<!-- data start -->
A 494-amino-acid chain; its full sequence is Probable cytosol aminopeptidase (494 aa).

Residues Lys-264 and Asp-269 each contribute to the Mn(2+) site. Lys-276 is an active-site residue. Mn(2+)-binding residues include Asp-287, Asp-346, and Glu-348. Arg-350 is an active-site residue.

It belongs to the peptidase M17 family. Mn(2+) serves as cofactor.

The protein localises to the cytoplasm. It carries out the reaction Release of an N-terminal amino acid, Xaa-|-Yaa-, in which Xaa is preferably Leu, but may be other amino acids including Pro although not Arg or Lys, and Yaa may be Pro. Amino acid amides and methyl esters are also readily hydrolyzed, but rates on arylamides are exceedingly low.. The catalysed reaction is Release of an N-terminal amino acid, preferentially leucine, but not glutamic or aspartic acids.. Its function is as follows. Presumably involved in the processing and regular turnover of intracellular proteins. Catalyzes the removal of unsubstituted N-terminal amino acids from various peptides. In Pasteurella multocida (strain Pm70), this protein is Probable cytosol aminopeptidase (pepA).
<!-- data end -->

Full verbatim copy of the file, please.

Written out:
A 494-amino-acid chain; its full sequence is Probable cytosol aminopeptidase (494 aa).

Residues Lys-264 and Asp-269 each contribute to the Mn(2+) site. Lys-276 is an active-site residue. Mn(2+)-binding residues include Asp-287, Asp-346, and Glu-348. Arg-350 is an active-site residue.

It belongs to the peptidase M17 family. Mn(2+) serves as cofactor.

The protein localises to the cytoplasm. It carries out the reaction Release of an N-terminal amino acid, Xaa-|-Yaa-, in which Xaa is preferably Leu, but may be other amino acids including Pro although not Arg or Lys, and Yaa may be Pro. Amino acid amides and methyl esters are also readily hydrolyzed, but rates on arylamides are exceedingly low.. The catalysed reaction is Release of an N-terminal amino acid, preferentially leucine, but not glutamic or aspartic acids.. Its function is as follows. Presumably involved in the processing and regular turnover of intracellular proteins. Catalyzes the removal of unsubstituted N-terminal amino acids from various peptides. In Pasteurella multocida (strain Pm70), this protein is Probable cytosol aminopeptidase (pepA).